A Romanian man has pleaded guilty in a US court to charges related to a phishing scam that saw him defraud over 7000 victims of around $700,000.
Sergiu Daniel Popa, 22, pleaded guilty in a federal court in Minneapolis to one count of possession of 15 or more "unauthorised access devices" and one count of aggravated identity theft.
According to a statement from United States Attorney's Office for the District of Minnesota, between June 2000 and February 2007 Popa maintained two e-mail accounts which he used to harvest, via a phishing scheme, personal and financial information.
Popa - who lived in New York and Michigan - managed to steal names, addresses, bank account and credit card numbers and social security details.
In the plea, Popa also admits offering to sell stolen personal information.
The FBI says it began investigating Popa in January 2005 and he was indicted in June 2007 before being extradited from Spain this June.
During a search at his residence police recovered a machine for imprinting graphics on blank white cards and foil ribbons for making holographics that appear on ID and credit cards. Police also found partially created false credit cards and drivers' licences.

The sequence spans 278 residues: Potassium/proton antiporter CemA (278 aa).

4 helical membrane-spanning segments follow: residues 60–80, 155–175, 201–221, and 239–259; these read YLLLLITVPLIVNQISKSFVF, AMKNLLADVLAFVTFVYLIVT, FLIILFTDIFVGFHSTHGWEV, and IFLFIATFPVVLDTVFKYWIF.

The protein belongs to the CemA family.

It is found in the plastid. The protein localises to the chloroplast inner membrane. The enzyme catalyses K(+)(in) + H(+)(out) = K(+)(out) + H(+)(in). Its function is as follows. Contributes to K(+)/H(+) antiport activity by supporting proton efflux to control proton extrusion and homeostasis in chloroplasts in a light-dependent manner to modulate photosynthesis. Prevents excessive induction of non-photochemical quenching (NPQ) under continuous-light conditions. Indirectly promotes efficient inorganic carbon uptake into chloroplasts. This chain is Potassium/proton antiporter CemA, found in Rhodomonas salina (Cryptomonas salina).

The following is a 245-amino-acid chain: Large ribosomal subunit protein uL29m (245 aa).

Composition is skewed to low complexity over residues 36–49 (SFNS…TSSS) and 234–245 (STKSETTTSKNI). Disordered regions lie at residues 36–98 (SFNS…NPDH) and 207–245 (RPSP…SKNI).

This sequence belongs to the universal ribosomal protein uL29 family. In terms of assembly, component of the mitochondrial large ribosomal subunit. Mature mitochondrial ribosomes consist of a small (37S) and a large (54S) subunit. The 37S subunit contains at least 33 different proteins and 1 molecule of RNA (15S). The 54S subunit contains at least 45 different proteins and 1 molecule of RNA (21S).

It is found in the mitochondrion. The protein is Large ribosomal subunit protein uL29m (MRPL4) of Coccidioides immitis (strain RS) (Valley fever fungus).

Popa admits that he knowingly possessed with intent to defraud, names and credit card and personal identification numbers for approximately 21 individuals. He also admits he committed aggravated identity theft by "knowingly possessing without lawful authority a means of identification of another person"
He faces up to ten years on the credit card number possession count and a minimum penalty of two years on the identity theft count. Sentencing will be determined at a later date.